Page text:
India’s Tata Group and its philanthropic interests gave Harvard Business School $50 million today, the largest gift HBS has ever received from an international donor in the school’s 102-year history. What makes the gift even more extraordinary is that it is from someone who did not even get an MBA from Harvard. Instead, Ratan Tata, chairman of Tata Sons Ltd. since 1991, attended the school’s Advanced Management Program in 1975.
The money will go to put up the 34th separate building at Harvard Business School, a new academic and residential building for participants in the school’s executive education programs. HBS hopes to break ground for the building, which will be named Tata Hall, next spring. The school already is like a university onto itself with its present 33 buildings on 40 acres of property along the Charles River. HBS has its own state-of-the-art fitness center, a massive library, a chapel, and several residence halls for students who want to stay on campus. Strategy guru Michael Porter and his Institute for Strategy and Competitiveness even has his own building on campus. There is no other business school that can even remotely match Harvard for its expansive classrooms and study halls.
The Tata gift is among the largest ever given to a business school. Earlier this month, on Oct. 5, investor Henry Kravis gave $100 million to Columbia Business School. That pledge is thought to be the third largest gift ever handed over to a business school. A record was set two years ago when David Booth gave $300 million to the B-school at University to Chicago which renamed the place the Booth School of Business. Booth, a 1971 Chicago MBA, built his investment firm, Dimensional Fund Advisors on principles he learned from Eugene Fama at the school.
Before Booth’s gift, the largest gift to a business school was $105 million, given to Stanford University’s Graduate School of Business in 2006 by Philip H. Knight, founder and chairman of Nike. Other large gifts to business schools include $100 million to the University of Michigan in 2004 from Stephen M. Ross, $85 million to the University of Wisconsin at Madison in 2007 from a combined partnership of 13 alumni, and $60 million to the Darden School at the University of Virginia from Frank Batten Sr., retired chairman and chief executive of Landmark Communications.
What makes the Tata gift stand out, however, is the fact that it came not from an MBA alum nor from someone in the U.S. as all these other grants. “The Harvard Business School is the preeminent place to be exposed to the world’s best thinking on management and leadership, and we are pleased that this gift will support the School’s educational mission to mold the next generation of global business leaders,” said Tata.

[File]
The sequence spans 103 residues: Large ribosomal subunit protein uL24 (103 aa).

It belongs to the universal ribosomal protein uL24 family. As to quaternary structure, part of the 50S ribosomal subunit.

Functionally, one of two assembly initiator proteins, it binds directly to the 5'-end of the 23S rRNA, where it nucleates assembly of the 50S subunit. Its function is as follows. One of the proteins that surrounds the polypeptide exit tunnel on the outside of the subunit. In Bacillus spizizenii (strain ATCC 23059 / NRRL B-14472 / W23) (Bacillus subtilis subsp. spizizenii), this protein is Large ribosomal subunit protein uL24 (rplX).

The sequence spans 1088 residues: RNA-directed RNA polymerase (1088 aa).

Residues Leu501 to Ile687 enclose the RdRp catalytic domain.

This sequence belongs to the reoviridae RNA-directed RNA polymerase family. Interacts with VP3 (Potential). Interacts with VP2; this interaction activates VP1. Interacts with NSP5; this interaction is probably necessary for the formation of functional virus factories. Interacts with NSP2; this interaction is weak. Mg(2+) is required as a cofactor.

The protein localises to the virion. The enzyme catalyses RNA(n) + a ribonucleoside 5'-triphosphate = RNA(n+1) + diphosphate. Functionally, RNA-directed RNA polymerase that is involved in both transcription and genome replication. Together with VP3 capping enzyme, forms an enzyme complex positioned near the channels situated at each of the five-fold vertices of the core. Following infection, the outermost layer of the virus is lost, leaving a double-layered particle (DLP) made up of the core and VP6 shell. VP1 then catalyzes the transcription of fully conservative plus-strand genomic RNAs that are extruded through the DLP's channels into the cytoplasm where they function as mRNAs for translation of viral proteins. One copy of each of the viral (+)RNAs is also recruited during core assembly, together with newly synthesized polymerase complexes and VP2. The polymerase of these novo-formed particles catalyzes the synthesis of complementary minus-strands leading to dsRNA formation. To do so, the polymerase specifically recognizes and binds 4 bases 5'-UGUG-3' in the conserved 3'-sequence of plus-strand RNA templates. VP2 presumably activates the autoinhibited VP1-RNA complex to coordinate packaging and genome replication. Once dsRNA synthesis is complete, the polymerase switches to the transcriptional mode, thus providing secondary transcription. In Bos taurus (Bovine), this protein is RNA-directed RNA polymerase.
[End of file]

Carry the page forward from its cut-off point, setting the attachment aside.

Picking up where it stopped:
HBS Dean Nitin Nohria expressed deep appreciation for the Tata Group’s generosity. “This is an historic gift from a renowned organization revered for its significant economic, civic, and philanthropic impact. The Tata Group is widely respected for integrity and innovation, not just in India—where it produced both the first indigenous car and the $2,000 Tata Nano automobile—but in a variety of business lines across several continents, from cars to hotels and from tea to information technology,” said Nohria.
The gift will officially come from Tata Companies, the Sir Dorabji Tata Trust, and the Tata Education and Development Trust. A conglomerate founded in 1868, the Tata Group owns 28 publicly listed enterprises across seven business sectors that have a combined market capitalization of $80 billion.
Separately, Harvard also announced today its first lab for innovation and entrepreneurship with the goal of spurring innovative ventures across the University, at Harvard Business School (HBS), and in the Allston-Brighton neighborhood. The Harvard Innovation Lab will open in fall 2011 in a building on Western Avenue in Allston that formerly housed public broadcasting’s WGBH.